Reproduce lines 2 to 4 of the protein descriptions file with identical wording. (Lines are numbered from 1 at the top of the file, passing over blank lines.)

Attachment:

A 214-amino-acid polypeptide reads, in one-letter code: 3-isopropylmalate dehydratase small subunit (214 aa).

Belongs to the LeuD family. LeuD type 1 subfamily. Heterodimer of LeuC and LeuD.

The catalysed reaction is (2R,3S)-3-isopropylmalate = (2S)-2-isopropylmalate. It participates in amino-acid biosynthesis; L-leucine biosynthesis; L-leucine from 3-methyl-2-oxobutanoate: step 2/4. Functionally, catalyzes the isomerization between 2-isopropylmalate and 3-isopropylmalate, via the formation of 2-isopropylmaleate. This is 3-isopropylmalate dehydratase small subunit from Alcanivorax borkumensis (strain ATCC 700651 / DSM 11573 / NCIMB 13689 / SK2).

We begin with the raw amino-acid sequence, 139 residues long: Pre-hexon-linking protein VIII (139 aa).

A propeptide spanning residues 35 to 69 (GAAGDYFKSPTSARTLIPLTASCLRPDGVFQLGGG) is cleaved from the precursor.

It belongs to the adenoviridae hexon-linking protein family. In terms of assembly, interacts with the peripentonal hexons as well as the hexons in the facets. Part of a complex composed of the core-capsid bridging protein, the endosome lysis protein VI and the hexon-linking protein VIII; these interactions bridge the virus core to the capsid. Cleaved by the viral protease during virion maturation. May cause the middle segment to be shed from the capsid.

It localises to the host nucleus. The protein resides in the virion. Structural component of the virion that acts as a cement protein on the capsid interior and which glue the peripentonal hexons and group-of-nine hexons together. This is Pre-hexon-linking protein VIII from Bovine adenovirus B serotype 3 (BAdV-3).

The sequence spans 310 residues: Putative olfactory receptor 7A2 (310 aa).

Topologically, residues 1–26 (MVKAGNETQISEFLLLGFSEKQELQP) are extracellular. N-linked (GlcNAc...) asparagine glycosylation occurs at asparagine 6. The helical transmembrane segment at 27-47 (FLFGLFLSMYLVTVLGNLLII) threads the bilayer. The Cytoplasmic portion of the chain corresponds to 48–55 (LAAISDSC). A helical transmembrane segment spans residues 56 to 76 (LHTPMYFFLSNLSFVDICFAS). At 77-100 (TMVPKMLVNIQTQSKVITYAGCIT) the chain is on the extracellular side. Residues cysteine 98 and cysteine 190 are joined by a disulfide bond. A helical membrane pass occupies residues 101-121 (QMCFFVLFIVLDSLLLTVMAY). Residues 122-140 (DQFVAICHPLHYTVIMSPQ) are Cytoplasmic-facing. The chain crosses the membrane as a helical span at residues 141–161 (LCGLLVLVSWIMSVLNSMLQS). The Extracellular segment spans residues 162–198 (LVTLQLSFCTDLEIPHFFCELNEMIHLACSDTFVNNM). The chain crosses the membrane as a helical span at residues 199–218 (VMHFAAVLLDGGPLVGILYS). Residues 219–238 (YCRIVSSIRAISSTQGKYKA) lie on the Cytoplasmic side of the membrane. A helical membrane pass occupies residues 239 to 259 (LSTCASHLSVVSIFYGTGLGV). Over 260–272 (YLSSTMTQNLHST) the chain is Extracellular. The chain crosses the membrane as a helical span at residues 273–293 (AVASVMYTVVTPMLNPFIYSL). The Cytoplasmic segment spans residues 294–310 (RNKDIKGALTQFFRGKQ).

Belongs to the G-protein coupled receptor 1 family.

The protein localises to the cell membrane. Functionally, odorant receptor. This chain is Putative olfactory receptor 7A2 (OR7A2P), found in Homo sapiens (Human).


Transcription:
Belongs to the LeuD family. LeuD type 1 subfamily. Heterodimer of LeuC and LeuD.

The catalysed reaction is (2R,3S)-3-isopropylmalate = (2S)-2-isopropylmalate. It participates in amino-acid biosynthesis; L-leucine biosynthesis; L-leucine from 3-methyl-2-oxobutanoate: step 2/4. Functionally, catalyzes the isomerization between 2-isopropylmalate and 3-isopropylmalate, via the formation of 2-isopropylmaleate. This is 3-isopropylmalate dehydratase small subunit from Alcanivorax borkumensis (strain ATCC 700651 / DSM 11573 / NCIMB 13689 / SK2).

We begin with the raw amino-acid sequence, 139 residues long: Pre-hexon-linking protein VIII (139 aa).